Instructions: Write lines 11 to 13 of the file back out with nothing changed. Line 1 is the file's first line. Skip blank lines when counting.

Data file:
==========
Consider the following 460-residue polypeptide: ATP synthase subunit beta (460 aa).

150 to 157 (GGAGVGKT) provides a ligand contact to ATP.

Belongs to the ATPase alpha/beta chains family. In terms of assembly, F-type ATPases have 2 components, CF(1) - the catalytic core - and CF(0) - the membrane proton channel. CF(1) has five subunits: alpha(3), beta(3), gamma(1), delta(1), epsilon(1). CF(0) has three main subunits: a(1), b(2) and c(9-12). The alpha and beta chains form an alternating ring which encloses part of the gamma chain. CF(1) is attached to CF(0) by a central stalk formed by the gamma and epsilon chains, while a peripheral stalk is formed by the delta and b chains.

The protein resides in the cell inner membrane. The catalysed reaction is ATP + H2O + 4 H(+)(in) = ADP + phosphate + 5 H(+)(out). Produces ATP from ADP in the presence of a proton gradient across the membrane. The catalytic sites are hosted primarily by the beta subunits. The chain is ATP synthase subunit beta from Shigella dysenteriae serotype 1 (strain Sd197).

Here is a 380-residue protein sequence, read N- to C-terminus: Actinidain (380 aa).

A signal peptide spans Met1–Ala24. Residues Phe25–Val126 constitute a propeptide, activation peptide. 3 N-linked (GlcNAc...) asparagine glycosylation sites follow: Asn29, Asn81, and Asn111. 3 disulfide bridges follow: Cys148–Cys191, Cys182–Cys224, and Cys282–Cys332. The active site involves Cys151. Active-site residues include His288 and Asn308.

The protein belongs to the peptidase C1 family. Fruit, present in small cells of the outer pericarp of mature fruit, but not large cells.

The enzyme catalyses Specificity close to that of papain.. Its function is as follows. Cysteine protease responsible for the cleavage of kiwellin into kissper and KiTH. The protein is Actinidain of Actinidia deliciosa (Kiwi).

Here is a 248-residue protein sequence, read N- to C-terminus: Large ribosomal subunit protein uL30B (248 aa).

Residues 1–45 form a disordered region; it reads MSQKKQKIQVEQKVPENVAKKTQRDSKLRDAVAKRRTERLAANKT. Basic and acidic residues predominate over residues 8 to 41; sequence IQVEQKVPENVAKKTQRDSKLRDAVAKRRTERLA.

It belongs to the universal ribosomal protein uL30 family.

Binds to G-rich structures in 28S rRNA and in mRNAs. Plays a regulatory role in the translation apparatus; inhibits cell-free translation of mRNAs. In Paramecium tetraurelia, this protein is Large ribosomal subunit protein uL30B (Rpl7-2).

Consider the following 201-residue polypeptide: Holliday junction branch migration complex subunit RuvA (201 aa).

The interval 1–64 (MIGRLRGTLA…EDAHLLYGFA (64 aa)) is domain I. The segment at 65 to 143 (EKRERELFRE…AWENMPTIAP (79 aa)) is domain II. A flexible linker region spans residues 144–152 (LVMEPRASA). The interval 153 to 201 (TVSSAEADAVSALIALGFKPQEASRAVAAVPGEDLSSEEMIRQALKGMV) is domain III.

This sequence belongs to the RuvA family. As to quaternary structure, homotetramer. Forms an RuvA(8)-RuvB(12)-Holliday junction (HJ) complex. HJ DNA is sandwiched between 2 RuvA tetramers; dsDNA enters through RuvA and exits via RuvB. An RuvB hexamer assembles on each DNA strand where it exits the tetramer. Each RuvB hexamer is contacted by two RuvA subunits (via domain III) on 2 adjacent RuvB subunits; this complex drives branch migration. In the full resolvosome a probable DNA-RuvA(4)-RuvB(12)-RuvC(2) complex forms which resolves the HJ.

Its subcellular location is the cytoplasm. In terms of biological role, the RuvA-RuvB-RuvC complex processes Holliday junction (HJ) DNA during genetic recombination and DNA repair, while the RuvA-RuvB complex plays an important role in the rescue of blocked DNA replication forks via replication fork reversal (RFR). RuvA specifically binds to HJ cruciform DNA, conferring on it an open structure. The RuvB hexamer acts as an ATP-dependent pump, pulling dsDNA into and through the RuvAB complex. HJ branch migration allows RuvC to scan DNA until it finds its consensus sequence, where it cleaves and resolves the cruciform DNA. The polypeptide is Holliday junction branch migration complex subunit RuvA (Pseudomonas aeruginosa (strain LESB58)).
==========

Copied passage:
It belongs to the universal ribosomal protein uL30 family.

Binds to G-rich structures in 28S rRNA and in mRNAs. Plays a regulatory role in the translation apparatus; inhibits cell-free translation of mRNAs. In Paramecium tetraurelia, this protein is Large ribosomal subunit protein uL30B (Rpl7-2).

Consider the following 201-residue polypeptide: Holliday junction branch migration complex subunit RuvA (201 aa).